FDA Grants Accelerated Approval to Nivolumab in Classical Hodgkin Lymphoma

| May 17, 2016

More interesting news around PD-L1 for use in Classical Hodgkin lymphoma with specific indications as below. Another increasingly common example of companion diagnostics and personalized immunotherapies.

Hodgkin_Disease,_Reed-Sternberg_CellOn May 17, 2016, the U.S. Food and Drug Administration (FDA) granted accelerated approval to nivolumab (Opdivo; Bristol-Myers Squibb) for the treatment of patients with classical Hodgkin lymphoma that has relapsed or progressed after autologous hematopoietic stem cell transplantation (HSCT) and post-transplantation brentuximab vedotin (Adcetris).

The approval was based on two single-arm, multicenter trials of nivolumab in adults with relapsed or refractory classical Hodgkin lymphoma. The trials enrolled patients regardless of programmed death ligand 1 (PD-L1) expression status on Reed-Sternberg cells. The primary efficacy endpoint was objective response rate (ORR) as determined by an independent radiographic review committee. Additional outcome measures included duration of response (DOR).

Study Findings

Efficacy was evaluated in 95 patients previously treated with autologous HSCT and post-transplantation brentuximab vedotin. Patients had a median of five prior systemic regimens (range, 3–15) and received a median of 17 doses of nivolumab (range, 3–48). Single-agent nivolumab produced a 65% ORR (95% confidence interval [CI] = 55%–75%), with 58% partial remission and 7% complete remission. The median time-to-response was 2.1 months (range, 0.7–5.7 months). The estimated median DOR was 8.7 months.

Adverse Reactions

Safety was evaluated in 263 patients with relapsed or refractory classical Hodgkin lymphoma. Ninety-eight percent of patients had received autologous HSCT. Patients received a median of 10 doses of nivolumab (range, 1–48) at the approved dose-schedule. The most common (≥ 20%) adverse reactions of any grade were fatigue, upper respiratory tract infection, cough, pyrexia, and diarrhea. Additional common adverse reactions (≥ 10%) included rash, pruritus, musculoskeletal pain, nausea, vomiting, abdominal pain, headache, peripheral neuropathy, arthralgia, dyspnea, infusion-related reactions, and hypothyroidism or thyroiditis. Other immune-mediated adverse reactions occurring in 1% to 5% of patients included rash, pneumonitis, hepatitis, hyperthyroidism, and colitis. Serious adverse reactions were reported in 21% of patients. The most common serious adverse reactions, reported in 1% to 3% of patients, were pneumonia, pleural effusion, pneumonitis, pyrexia, infusion-related reaction, and rash.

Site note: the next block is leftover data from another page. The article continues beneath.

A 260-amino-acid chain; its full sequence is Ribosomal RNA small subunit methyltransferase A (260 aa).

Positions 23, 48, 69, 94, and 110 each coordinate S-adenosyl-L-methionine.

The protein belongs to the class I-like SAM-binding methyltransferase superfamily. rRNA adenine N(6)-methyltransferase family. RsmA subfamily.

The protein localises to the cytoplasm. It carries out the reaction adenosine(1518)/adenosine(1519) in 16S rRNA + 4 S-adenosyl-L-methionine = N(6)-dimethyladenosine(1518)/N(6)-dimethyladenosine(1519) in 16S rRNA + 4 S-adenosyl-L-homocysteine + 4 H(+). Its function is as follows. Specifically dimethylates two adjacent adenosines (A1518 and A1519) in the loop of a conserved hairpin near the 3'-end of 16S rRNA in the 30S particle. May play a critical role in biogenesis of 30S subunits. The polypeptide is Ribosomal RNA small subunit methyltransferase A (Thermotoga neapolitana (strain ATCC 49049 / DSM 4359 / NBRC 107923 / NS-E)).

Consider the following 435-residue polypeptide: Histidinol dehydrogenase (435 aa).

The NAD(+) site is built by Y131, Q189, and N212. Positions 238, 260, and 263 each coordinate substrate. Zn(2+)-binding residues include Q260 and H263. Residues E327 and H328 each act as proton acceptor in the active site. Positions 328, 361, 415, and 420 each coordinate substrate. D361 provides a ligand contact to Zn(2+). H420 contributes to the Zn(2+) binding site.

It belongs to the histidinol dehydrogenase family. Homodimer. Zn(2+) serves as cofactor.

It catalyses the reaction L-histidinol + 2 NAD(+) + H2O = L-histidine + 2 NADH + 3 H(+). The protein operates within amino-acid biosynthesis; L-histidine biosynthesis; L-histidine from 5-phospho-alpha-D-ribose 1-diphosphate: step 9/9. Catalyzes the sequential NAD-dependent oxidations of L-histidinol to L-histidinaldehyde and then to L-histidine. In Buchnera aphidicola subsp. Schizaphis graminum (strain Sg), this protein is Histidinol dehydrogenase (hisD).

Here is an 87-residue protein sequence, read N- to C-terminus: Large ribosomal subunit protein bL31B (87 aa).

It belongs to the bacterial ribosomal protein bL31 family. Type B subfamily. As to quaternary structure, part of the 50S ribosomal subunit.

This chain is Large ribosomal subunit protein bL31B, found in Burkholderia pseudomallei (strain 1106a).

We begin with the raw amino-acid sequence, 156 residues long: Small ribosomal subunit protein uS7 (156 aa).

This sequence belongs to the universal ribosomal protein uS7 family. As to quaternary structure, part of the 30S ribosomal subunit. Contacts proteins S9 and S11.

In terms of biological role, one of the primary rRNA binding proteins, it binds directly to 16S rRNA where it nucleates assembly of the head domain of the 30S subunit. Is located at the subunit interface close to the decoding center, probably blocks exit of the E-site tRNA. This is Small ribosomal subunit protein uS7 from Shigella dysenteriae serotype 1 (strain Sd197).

A new “Warning and Precaution” was issued for complications of allogeneic HSCT after nivolumab. Transplant-related deaths have occurred, and health-care professionals should follow patients closely for early evidence of transplant-related complications, such as hyperacute graft-vs-host disease, severe acute graft-vs-host disease, steroid-requiring febrile syndrome, hepatic veno-occlusive disease, and other immune-mediated adverse reactions. The FDA has required the manufacturer to further study the safety of allogeneic HSCT after nivolumab.

Continued approval for the classical Hodgkin lymphoma indication may be contingent upon verification of clinical benefit through a randomized phase III trial.

Source: The ASCO Post

Other information:

FDA Approval for Nivolumab for Renal Cell Carcinoma

FDA Approval for Nivolumab for Non-Squamous Non-Small Cell Lung Cancer

FDA Approval for Nivolumab with Ipilimumab for Melanoma

FDA Approval for Nivolumab for Squamous Non-Small Cell Lung Cancer

FDA Approval for Nivolumab for Melanoma

Source: Food and Drug Administration


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Category: Anatomic Pathology, Clinical Laboratories, Genetics, Pathology News, Patient Advocacy

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